Because the house on Durwood Road did not have air-conditioning and because three seasons in Little Rock seem to be mostly summer, Bob Palmer was practicing with his bedroom window open. He sucked on the reed of his Army Band Selmer saxophone and wondered if he might someday sound like Stan Getz on the albums his dad played. No, he’d never sound like Getz, but he didn’t have to. He just had to sound like what he sounded like, and he was still figuring out what that was. He had time. He was only in junior high. His little sister, Dorothy, said he sometimes sounded “like an elephant with its trunk caught in the door. Scree! Scree!” He didn’t mind the comment. It didn’t necessarily sound good, but what did “good” mean? It was sound. And sound was interesting.

Willie Mae Thornton was one of the crucial donors in the transfusion of black Southern blues into two separate veins of white rock & roll in America. Born in southern Alabama in 1926, she was inducted into the Blues Foundation’s Blues Hall of Fame the same year she died, in 1984. Although she could not read music, she was a respected colleague of Robert “Junior” Parker, T-Bone Walker, Muddy Waters, John Lee Hooker, Clifton Chenier, Howlin’ Wolf, Buddy Guy, B. B. King, Gatemouth Brown, Bobby “Blue” Bland, James Cotton—everybody who was anybluesbody. But Big Mama’s name comes up today mostly in discussions of two songs that tethered her to white rock & roll history.

To Adia Victoria, Donald Trump is just the latest thing in the history of American oppression.

“The blues to me is personal music. The blues to me is political. And what’s happening politically right now requires artists to get up, pay attention, report about what’s going on.”

Through capturing the details of the land and the way people live, Missy Prince attempts to give form to the tender darkness she feels in the Mississippi air.

Around two thousand years ago a woman died in Greek-speaking Asia Minor, near the ancient city of Aydin, in what is now Turkey. Her name was Euterpe, after the muse of music. Her husband or son, Seikilos—his relationship to Euterpe depends on how you read a gap in the dedication line—commissioned a stele, a stone memorial, which bore the following words, etched in Greek: “I am a tombstone, an image. Seikilos placed me here as an everlasting sign of deathless remembrance.”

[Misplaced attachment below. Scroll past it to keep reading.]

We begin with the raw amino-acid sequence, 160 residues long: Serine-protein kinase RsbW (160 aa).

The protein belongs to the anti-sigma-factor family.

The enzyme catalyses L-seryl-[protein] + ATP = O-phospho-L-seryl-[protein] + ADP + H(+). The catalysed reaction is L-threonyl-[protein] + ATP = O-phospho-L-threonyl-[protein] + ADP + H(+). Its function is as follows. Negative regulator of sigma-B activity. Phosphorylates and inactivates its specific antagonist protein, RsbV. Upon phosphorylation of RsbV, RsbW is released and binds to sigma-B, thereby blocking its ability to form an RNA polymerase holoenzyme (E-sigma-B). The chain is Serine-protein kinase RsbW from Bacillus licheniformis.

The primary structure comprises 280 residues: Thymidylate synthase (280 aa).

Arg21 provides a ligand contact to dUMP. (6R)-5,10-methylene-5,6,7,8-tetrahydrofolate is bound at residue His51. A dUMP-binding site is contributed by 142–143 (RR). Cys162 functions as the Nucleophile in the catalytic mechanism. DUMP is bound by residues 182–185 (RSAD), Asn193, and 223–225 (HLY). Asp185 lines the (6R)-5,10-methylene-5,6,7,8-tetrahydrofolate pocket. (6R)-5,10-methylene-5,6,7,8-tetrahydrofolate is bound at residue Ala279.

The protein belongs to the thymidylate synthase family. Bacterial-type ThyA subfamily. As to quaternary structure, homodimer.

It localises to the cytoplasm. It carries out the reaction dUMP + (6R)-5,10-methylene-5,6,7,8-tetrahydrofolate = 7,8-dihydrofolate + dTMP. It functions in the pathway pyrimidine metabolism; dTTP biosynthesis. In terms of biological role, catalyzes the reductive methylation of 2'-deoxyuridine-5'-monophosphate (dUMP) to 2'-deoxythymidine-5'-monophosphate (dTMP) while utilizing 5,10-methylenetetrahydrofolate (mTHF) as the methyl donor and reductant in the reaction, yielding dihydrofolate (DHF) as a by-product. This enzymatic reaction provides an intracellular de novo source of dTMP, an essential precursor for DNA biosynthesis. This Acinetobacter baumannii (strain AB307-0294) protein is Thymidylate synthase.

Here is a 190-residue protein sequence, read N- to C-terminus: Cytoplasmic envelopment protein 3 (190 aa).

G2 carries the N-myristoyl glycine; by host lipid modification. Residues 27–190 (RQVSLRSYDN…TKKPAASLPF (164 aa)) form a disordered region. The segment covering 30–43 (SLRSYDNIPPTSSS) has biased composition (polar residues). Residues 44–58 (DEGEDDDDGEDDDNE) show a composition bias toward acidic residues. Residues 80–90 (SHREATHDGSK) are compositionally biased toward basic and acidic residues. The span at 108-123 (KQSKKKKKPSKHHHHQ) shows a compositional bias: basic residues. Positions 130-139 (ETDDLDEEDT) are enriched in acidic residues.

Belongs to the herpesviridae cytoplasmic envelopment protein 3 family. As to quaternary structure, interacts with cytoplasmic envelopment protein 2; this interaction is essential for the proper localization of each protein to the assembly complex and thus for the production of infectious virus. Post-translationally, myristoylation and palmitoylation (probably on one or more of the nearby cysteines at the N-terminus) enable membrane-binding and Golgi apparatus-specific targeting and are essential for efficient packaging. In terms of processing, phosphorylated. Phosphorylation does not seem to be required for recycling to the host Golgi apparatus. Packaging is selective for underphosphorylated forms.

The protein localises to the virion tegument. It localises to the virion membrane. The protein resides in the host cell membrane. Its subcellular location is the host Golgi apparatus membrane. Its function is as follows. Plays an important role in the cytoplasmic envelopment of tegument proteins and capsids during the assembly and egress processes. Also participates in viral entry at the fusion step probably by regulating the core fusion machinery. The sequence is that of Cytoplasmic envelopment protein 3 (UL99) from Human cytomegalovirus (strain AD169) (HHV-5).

Think of these women, coming out of the South and up to Milwaukee, arriving finally in tiny, all-white Grafton by either streetcar or automobile and feeling their way in a studio for the first time. As they fought the forces of shell-shocked alienation, disorientation, and possibly stage fright, the musical conversations between these two gifted artists created other worlds for them to fleetingly inhabit. Their duet yielded a recorded history of blueswomen’s subversive interstitial lives forged outside of both the jail cell and the sphere of domestic abuse, conditions which hovered close to each of them. 

Side of the South is a rumination on Southern culture, particularly in the photographer’s home state of Florida.

When Prince sang “Soft and Wet” from a 45 on my record player, the lyrics were hidden beneath the funky beat. My grandparents never knew what I was listening to. Prince and his doe eyes and big Afro and glistening lean body stared back at me from the pages of Right On! magazine. We lived far out into the woods, on a gravel road. My grandparents were farmers. Books and magazines and television told me that normal black girls did not live like this. But I did. Prince was the sex I knew nothing about. Prince sealed my fantasies about a larger world.